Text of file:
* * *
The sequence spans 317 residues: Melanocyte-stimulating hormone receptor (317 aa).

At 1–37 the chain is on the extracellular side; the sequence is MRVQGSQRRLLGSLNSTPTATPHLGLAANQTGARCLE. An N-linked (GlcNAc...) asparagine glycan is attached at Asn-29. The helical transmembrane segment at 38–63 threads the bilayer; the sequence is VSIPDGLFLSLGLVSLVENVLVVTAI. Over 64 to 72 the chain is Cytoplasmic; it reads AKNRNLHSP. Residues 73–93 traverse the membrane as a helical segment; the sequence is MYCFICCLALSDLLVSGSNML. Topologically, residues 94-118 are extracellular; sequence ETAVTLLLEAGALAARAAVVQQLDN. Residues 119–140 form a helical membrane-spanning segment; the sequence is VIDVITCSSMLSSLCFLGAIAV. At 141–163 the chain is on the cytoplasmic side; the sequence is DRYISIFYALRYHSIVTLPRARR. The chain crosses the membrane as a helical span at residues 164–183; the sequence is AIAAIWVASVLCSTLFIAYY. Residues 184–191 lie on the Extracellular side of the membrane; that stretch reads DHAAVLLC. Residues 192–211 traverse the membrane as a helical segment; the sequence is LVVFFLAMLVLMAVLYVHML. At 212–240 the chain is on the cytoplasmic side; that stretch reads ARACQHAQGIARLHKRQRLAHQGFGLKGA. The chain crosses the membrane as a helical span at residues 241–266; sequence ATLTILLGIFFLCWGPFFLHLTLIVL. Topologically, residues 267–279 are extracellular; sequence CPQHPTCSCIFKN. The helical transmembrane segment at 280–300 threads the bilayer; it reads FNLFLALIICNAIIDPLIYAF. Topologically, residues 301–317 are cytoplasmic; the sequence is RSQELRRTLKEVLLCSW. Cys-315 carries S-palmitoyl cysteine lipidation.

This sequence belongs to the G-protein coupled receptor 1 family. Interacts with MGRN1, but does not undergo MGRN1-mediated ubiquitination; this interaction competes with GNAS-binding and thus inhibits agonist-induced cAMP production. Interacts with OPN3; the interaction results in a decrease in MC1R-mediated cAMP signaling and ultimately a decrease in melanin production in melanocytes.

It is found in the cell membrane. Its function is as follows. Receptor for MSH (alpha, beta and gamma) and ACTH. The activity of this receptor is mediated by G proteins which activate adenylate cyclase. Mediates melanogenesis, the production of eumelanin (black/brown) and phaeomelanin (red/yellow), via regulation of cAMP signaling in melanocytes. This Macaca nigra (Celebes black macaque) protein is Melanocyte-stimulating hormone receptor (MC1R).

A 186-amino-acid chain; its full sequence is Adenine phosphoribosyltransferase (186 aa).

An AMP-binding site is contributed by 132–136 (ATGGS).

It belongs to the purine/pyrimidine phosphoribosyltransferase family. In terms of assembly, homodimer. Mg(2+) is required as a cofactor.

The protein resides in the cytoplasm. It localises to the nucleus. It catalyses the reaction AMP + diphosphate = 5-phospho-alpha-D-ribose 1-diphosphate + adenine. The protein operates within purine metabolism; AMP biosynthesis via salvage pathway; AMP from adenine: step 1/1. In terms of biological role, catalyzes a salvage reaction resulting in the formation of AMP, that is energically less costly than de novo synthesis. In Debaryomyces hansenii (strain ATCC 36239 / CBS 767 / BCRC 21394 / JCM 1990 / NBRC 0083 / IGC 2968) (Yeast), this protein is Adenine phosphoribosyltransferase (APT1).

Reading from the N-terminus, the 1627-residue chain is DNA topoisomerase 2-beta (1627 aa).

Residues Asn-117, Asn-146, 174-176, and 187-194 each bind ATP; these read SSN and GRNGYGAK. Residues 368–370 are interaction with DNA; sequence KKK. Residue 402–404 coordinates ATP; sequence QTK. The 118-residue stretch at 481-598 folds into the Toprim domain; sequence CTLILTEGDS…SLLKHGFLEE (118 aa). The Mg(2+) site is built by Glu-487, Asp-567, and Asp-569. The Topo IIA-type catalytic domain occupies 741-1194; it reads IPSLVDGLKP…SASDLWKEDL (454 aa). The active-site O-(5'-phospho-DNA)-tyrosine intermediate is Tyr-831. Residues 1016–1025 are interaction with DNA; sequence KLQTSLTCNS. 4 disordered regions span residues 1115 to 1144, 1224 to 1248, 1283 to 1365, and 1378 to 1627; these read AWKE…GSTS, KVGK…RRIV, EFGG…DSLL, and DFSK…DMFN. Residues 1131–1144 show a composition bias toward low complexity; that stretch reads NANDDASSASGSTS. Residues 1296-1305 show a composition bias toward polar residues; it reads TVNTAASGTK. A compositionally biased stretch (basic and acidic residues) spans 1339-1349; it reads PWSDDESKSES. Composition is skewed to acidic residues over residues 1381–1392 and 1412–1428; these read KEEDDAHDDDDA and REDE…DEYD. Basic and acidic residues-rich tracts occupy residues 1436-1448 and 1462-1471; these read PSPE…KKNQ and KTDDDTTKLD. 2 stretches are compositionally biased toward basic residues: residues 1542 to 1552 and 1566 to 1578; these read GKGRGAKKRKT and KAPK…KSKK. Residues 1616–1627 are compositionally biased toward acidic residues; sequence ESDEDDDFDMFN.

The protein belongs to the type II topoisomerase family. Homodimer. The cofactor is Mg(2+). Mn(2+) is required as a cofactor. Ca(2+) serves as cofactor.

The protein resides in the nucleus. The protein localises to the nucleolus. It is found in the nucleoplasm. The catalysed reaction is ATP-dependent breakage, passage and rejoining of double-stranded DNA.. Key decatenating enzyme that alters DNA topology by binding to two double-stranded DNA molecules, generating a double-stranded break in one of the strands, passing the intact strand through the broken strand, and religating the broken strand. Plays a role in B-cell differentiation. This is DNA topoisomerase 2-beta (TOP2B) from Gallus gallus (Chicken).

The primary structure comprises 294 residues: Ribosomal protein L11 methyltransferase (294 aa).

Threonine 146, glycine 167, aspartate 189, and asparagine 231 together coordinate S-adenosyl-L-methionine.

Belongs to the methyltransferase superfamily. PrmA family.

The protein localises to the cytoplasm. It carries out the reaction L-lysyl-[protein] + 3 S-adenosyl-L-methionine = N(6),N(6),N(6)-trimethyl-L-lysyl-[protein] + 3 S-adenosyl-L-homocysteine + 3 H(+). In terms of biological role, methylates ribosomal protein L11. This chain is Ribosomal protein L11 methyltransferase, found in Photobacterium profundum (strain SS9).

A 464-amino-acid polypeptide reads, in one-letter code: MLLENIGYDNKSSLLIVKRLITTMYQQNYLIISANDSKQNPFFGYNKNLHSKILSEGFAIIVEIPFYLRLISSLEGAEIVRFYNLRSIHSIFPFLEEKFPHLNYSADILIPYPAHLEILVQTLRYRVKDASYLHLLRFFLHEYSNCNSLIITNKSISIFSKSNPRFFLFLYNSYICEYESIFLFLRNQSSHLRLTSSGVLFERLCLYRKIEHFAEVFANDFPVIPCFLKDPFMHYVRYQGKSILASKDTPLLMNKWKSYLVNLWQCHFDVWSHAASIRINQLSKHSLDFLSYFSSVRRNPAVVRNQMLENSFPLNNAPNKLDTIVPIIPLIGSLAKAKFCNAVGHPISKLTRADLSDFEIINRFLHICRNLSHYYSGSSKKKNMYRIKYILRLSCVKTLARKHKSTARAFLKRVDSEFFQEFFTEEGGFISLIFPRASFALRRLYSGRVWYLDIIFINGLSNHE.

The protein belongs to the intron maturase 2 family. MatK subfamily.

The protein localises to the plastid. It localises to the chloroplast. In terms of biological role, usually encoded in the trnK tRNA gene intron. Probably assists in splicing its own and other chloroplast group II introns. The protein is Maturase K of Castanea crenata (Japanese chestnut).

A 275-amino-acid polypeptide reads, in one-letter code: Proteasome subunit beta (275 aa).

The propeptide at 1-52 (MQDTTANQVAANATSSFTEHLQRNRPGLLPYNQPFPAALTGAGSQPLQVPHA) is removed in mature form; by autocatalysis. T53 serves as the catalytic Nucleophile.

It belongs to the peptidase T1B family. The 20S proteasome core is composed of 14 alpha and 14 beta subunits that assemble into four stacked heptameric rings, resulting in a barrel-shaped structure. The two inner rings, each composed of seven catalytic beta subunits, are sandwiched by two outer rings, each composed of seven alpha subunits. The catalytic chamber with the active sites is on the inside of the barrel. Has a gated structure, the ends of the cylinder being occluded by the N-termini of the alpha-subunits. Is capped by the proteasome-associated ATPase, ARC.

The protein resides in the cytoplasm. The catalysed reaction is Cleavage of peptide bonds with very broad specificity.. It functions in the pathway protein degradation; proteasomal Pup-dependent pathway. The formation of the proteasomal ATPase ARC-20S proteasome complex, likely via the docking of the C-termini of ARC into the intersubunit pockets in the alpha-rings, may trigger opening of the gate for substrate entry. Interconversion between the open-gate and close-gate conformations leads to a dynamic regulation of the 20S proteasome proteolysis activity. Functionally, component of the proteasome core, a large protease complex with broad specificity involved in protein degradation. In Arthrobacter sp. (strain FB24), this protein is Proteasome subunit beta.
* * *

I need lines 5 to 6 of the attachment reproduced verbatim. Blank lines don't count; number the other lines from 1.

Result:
A 186-amino-acid chain; its full sequence is Adenine phosphoribosyltransferase (186 aa).

An AMP-binding site is contributed by 132–136 (ATGGS).